December 2011 Issue
Last-minute Gift Ideas
Long-time subscribers may have noticed that calendars are a perennial favorite among our gift-giving suggestions. One reason is that they are great to have on hand for those last-minute gift-giving needs that pop up. The main reason, though, is that they are always chock full of amazing photographs that bring alive the passion of sailboat racing, the sting of salt spray, the warmth of Caribbean sunshine, the grace of classic boats, and the beauty of sailing. Two of the most enduring sailing calendars are those produced by acclaimed marine photographers Onne van der Wal and Sharon Green.
A former professional sailor, van der Wal combines his artist’s eye with his love of sailing and the ocean to capture crisp, colorful, and evocative photos. His 2012 wall calendar ($25) is perhaps better classified as nautical art rather than a practical record of days, but we like to consider it functional art. You can view it on his website, where he also sells other products featuring his photography, including note cards ($16)—another great stocking stuffer.
Green’s wall calendar, “The Ultimate Sailing Calendar,” spotlights sailboat racing, and her photographs capture the raw energy that permeates race courses and race crews. “The Ultimate Sailing Calendar” retails for $22; you can view the year of photos on Green’s website.
Her thrilling photos also are featured on recycled, reusable market bags. The “Making a Splash Not Trash” bags, which are printed with a collage of Green’s race photos, are not only handy for toting groceries down the dock, but they’d also make great reusable holiday gift bags. A portion of the sales of the $13 bags benefits the Sailors for the Sea ocean-conservation foundation (www.sailorsforthesea.org).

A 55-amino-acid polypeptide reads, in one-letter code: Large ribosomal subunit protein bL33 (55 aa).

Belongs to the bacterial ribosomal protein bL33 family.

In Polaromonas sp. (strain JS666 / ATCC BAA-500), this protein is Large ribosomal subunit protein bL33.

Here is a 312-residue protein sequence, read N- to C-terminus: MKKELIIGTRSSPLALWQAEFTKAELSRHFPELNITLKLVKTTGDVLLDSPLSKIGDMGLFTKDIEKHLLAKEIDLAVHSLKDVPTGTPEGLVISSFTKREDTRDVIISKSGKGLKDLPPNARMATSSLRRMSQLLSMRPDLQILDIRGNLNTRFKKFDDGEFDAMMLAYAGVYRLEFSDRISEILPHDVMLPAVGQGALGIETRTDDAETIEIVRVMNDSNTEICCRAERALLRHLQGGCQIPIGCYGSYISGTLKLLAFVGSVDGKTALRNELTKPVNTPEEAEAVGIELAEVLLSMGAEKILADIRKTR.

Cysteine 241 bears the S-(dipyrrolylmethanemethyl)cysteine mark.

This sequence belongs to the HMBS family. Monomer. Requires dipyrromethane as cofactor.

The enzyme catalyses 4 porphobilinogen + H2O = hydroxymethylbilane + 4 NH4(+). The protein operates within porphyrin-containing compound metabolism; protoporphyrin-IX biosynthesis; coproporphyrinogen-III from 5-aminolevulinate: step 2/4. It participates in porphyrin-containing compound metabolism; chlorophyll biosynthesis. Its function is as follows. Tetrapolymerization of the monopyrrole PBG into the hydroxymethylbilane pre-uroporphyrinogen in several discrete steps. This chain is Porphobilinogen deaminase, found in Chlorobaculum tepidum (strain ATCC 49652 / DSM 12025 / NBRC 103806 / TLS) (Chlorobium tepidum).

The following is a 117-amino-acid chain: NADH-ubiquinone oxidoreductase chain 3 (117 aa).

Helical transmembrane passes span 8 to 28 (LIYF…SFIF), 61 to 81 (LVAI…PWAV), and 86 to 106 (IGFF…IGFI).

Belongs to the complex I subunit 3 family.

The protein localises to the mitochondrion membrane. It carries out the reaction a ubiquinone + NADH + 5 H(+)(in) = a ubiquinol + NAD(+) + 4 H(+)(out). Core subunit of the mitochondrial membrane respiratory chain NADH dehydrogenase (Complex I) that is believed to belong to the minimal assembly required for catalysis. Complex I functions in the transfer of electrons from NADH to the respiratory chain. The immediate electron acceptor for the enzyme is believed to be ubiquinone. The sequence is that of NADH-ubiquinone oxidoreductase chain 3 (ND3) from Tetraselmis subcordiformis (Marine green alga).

Made of marine-grade stainless steel (420) with a titanium coating, the Gill Marine Tool (MT003) includes a folding marlin spike, sturdy shackle key, and a 2.5-inch, serrated blade. The titanium coating gives the Gill a leg up on some other personal tools we’ve seen as it offers boosted corrosion resistance. We’ve also found the serrated edge helps cut through rope with less effort.
Weighing in at 5.7 ounces, it carries considerable heft compared to ceramic or plastic-handled mariners knives, but it folds down to 3.75 inches and can be stored in the included belt pouch or hung from a lanyard.
Testers found the tool somewhat stiff to use at first, but after working it some, it loosened up. It is not designed for one-handed use—a feature we prefer in sailing knives. The Gill tool is a good-looking, useful device with a competitive price ($26), and it would fit easily into a Christmas stocking.
The Reese SoloHitch isn’t a new product, but it is a practical gift for anyone who likes to sail solo or avoid testy exchanges with their sailing partner. The hitch-trailer alignment system comprises two telescoping antenna rods (13.5 inches stowed, 43 inches extended), each with a yellow foam ball attached at the top and a magnet at the base. With one expanded rod placed on the trailer coupler and the other on the hitch shaft, the driver backs up until the balls are touching, and voila! You’re ready to hook up, sans the repeated backing-up attempts and back-breaking tongue shifting or the indecipherable hand signals and the back-and-forth yelling from a “helper.”
The chrome-plated steel rods are not made of high-quality metal, so chances are that they’ll need replacement down the road, but for $16 you can’t expect titanium.
Users should be careful not pull off the balls or bend the rods when extending them. The Reese hitch magnet is a simple solution at an affordable price that can help take the frustration out of launching a daysailer.